Describe a day in your clinical practice.

A typical day for me starts at around 7:30 a.m. and ends around 5 p.m. I like to get to the office early and get work done when it is nice and quiet. Fifty percent of most of my days is spent delivering direct patient care. Although I specialize in HIV, we provide primary care for all of our HIV patients. Our mission is to deliver as many services on site as possible in one stop if possible. This translates in to me also providing gynecological care, mental health care and substance abuse treatment for any patient in need. In 2017, I became one of the first PAs in the entire country to be able to provide suboxone, a treatment for opiate use disorder. Before each clinic session we huddle as a team for five minutes to discuss complicated patients who are scheduled for that session and any other pressing concerns. I work closely with our other PAs, NPs, MDs, and RNs in a true team-based care model where the patient is center. We are supported by pharmacists, case managers, nutritionists and behavioral health staff. While seeing my scheduled patients, we also absorb walk in and sick visits for any of our established patients. The other fifty percent of any day I spend fulfilling my administrative responsibilities as chief quality officer (CQO). In this role I am responsible for the clinical and administrative over site of all seven of our health centers to ensure we stay in compliance with city, state,and federal requirements. I also participate in grant writing for state and federal funding. As CQO, I manage our risk management and patient safety program and spend some time each week on internal audits and improvement of services. As a quality improvement leader, my team is regularly examining the quality of care we provide and working towards improving it with a focus on not only improving care for patients but also improving the experiences of staff.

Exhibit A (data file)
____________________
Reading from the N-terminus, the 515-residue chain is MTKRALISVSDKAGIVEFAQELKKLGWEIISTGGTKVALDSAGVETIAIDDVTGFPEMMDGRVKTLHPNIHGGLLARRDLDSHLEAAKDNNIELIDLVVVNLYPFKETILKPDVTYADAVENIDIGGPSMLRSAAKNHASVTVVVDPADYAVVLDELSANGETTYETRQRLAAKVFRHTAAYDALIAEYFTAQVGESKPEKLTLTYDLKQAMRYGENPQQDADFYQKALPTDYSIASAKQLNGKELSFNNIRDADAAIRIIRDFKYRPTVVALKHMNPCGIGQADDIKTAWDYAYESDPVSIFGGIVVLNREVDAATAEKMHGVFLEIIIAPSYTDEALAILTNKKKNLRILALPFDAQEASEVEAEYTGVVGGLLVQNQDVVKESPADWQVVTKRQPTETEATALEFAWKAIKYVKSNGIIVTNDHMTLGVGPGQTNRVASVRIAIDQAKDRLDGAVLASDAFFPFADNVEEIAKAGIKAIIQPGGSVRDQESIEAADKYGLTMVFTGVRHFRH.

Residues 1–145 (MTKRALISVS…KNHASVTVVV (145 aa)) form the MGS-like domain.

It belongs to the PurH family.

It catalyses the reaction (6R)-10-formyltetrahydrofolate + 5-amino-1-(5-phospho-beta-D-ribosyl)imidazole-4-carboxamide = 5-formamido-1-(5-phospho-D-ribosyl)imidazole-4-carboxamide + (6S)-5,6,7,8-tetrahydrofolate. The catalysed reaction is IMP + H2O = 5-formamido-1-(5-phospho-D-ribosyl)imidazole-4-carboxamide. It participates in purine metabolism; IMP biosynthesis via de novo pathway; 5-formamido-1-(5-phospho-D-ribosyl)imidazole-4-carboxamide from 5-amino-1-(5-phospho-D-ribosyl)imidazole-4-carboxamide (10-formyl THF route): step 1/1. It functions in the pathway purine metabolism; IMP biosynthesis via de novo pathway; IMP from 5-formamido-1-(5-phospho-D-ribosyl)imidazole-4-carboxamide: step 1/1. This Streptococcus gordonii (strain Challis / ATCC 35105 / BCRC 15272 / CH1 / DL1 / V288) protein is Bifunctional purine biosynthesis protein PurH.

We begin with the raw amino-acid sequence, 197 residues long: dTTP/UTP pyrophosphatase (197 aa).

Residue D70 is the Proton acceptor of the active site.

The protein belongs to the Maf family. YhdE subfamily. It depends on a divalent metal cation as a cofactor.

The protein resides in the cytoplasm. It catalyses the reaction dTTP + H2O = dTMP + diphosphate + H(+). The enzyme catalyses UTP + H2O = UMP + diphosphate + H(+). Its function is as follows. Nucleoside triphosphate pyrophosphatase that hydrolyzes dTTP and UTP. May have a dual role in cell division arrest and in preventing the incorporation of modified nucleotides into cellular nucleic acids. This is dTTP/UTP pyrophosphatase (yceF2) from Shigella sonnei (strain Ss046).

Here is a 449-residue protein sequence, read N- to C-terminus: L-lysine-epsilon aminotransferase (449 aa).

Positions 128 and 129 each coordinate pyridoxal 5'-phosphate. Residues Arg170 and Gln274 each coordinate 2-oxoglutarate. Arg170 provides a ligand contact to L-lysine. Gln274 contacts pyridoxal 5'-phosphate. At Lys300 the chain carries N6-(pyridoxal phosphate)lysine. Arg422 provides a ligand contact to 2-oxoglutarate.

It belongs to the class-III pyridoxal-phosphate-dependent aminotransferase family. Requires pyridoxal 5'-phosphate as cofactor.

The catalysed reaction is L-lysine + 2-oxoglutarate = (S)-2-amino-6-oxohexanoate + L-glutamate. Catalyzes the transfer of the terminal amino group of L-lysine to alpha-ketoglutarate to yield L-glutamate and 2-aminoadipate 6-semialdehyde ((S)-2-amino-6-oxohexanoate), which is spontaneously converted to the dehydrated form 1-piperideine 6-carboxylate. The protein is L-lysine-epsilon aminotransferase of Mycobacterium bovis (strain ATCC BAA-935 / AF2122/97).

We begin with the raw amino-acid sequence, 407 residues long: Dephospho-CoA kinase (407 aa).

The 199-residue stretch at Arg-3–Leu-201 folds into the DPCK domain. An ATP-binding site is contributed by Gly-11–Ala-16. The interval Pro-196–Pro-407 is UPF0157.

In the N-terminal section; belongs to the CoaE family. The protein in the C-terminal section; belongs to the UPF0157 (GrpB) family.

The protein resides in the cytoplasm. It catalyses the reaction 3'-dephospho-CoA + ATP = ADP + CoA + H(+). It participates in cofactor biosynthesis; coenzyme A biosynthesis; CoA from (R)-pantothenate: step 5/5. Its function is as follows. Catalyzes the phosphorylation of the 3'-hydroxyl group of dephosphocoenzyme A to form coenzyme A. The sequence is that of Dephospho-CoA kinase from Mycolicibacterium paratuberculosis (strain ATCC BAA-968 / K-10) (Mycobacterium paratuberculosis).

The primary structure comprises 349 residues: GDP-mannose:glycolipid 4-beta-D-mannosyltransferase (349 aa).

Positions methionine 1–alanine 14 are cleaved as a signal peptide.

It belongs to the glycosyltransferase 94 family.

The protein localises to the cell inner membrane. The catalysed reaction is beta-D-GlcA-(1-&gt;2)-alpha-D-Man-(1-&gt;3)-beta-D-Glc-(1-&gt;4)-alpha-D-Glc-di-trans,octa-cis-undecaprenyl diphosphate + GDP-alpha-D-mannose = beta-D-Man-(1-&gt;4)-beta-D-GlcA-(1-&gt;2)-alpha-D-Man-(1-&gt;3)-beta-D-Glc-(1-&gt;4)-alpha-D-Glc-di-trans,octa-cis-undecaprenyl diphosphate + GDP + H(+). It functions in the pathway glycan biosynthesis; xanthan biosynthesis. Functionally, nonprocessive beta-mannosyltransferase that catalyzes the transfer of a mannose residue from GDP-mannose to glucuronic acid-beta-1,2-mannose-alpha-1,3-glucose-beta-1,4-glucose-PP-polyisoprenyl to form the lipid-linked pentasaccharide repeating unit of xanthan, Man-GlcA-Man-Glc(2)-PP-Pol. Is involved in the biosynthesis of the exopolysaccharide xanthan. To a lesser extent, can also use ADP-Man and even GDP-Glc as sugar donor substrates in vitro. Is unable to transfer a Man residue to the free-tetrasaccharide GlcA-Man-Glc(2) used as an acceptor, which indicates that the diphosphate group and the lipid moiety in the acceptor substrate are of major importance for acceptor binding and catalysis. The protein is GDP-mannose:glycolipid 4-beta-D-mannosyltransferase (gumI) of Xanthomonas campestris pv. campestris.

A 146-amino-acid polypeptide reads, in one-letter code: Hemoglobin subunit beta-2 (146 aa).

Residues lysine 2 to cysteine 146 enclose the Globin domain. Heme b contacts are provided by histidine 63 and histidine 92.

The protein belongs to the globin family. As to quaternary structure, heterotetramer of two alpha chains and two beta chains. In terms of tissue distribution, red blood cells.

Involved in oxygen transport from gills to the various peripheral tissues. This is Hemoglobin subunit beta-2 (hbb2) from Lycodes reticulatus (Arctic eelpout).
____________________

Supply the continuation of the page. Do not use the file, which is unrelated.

One of my fundamental beliefs is that every human deserves access to great healthcare regardless of their background. I also believe deeply in autonomy and that patients deserve to have full control over their mind and body. It is this mentality that I try to bring to work each and every day. I feel tremendously lucky to not only work for an organization that is constantly pushing the envelope in delivering low threshold care to some of the city’s most vulnerable and disenfranchised people but also that my choice to become a PA has really prepared me to fulfill this mission. I have the honor to work daily with the most dedicated group of people I know delivering state of the art services. I also get to deliver healthcare to humans who have taught me so much about resilience, strength, vulnerability and the human spirit.